The “Milk Gravy” pattern is intended to imitate the emerging life form of a sedge or caddisfly, of which there are more than 200 species that occur in Florida waters. The pattern is also imitates various local species of Diptera and mayflies when they emerge. This is a simple pattern to tie, as each fly is tied with one bobwhite quail feather. I first designed and tied this pattern from feathers of birds I shot on Pleasant Hill Plantation near Spring Island, South Carolina. The hunts were traditional Old South Plantation style where each day of hunting was interrupted with a lunch of fried chicken and all trimmings. Most memorable, though, was the personal serving of milk gravy the Huntmaster’s wife made for me each visit from the chicken drippings. Thus the name I gave the pattern, “Milk Gravy.” I typically apply a little floatant to the top hackles and fish the pattern on and in the surface. It is a very good pattern for taking bream in the Tallahassee area when sedges, Diptera and mayflies are emerging; as well as, trout in the Sierras and Rocky Mountains.
Hook: Daiichi 1550, Size 14
Thread: Black Danville 6/0 or Gudebrod 8/0
Tail: Three Barbs from Bobwhite Quail Breast Feather
Body: Webbing Trimmed from Each Side of Bobwhite Quail Feather Shaft
Hackle: Bobwhite Quail Breast Feather
Thread: Black Thread and Cement of Choice.
Tie the Milk Gravy as Follows:
1. Bend the barb down as hook is placed in the vise and start the thread with a jam knot behind the hook eye. Wrap the thread to hook bend and leave the thread hanging at bend, between hook barb and point. Thread should be counter spun to flatten and wrapped in side-by-side or touching turns to maintain a flat thread base.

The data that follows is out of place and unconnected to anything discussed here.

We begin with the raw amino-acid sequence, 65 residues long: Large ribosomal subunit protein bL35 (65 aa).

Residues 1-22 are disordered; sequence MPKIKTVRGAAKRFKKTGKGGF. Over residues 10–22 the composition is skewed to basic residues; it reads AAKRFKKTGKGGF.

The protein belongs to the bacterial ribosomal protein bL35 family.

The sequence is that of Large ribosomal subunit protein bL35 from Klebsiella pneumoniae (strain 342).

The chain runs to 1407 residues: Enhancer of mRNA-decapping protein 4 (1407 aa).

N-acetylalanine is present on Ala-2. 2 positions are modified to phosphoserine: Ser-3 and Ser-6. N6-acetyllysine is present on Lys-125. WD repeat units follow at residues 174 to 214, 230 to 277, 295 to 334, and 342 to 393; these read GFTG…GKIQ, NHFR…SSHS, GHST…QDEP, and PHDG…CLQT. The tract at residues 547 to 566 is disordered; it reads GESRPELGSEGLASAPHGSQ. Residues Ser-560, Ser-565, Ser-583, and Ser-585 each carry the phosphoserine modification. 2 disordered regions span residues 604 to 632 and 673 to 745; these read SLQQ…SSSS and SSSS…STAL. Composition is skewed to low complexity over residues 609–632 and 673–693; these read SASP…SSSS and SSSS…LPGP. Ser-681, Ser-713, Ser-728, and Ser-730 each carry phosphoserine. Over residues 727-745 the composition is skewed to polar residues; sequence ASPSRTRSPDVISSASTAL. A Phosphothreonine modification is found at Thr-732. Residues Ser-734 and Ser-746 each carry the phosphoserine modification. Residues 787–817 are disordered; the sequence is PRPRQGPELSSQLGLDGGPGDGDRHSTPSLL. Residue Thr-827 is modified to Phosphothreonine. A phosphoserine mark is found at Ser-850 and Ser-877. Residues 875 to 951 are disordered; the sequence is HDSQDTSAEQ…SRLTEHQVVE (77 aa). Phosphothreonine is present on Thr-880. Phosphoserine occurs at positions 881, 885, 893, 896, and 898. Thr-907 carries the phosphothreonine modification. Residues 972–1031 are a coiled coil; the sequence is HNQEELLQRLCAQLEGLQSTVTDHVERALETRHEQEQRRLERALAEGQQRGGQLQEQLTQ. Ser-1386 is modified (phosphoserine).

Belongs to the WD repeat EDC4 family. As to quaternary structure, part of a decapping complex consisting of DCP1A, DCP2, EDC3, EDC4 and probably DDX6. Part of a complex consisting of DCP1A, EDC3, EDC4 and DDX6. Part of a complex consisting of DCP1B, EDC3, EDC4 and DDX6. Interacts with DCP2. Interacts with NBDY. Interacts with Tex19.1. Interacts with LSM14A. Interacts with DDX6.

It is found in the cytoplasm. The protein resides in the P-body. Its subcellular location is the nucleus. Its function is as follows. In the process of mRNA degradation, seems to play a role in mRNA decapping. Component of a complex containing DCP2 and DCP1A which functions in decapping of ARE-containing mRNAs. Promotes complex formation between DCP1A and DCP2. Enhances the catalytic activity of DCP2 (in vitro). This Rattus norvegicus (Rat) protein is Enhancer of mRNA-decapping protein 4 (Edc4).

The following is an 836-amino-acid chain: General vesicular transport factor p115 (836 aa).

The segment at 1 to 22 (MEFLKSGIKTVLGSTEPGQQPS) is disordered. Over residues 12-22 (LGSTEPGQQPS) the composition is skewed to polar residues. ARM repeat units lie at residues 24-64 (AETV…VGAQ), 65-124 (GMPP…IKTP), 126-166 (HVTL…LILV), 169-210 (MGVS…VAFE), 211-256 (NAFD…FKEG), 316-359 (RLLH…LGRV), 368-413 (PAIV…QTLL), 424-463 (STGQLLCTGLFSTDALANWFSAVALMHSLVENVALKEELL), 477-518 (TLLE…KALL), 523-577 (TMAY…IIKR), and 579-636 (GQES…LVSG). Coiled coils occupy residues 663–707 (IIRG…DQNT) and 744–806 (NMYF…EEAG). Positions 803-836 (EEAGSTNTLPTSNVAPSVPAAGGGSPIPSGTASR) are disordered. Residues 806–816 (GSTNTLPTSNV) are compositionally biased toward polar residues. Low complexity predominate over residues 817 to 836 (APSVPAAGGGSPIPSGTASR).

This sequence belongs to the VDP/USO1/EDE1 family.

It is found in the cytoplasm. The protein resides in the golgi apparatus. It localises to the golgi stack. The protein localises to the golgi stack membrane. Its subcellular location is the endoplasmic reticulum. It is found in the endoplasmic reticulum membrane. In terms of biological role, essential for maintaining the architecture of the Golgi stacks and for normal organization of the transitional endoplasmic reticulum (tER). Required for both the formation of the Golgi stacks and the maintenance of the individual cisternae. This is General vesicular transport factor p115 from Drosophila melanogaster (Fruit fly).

2. Select a breast feather of size to match hook size. Clip with scissors all webbing from each side of feather shaft outward to first barbs without web and set aside to use for dubbing. Remove three barbs for tail. Tie the three barbs in on top of hook shank as tail. Return thread to tie in point of tail and rear of body, make one thread wrap behind and under tail to hold up and finish with one wrap in front of tail at tie-in point.
3. Wax the thread, apply the webbing material to the thread and dub body/abdomen on approximately ¾ of shank forward of the tie-in point of tail to ¼ of shank behind hook eye.
4. Prepare quail feather to tie in by tip, leaving sufficient barbs for 3-4 hackle wraps. Tie in feather by tip on underside of shank in front of dubbed body with top facing forward. Wrap thread to hook eye and back three thread wraps and leave hanging at rear of head. Wrap hackle forward in touching wraps and tie off shaft under hook shank. Wrap to hook eye and back to front tie in point of hackle and rear of head. Hold thread up and snap remaining feather shaft towards hook point to remove excess. Shaft will break at thread, leaving no butt to cover. Whip finish head from rear to hook eye and seal with cement of choice.
John Collins tied up this beautiful Sulphur Pheasant Tail Soft Hackle and it grabbed my attention. I chatted with John about this fly a bit. Here are some interesting features about this fly that John mentioned.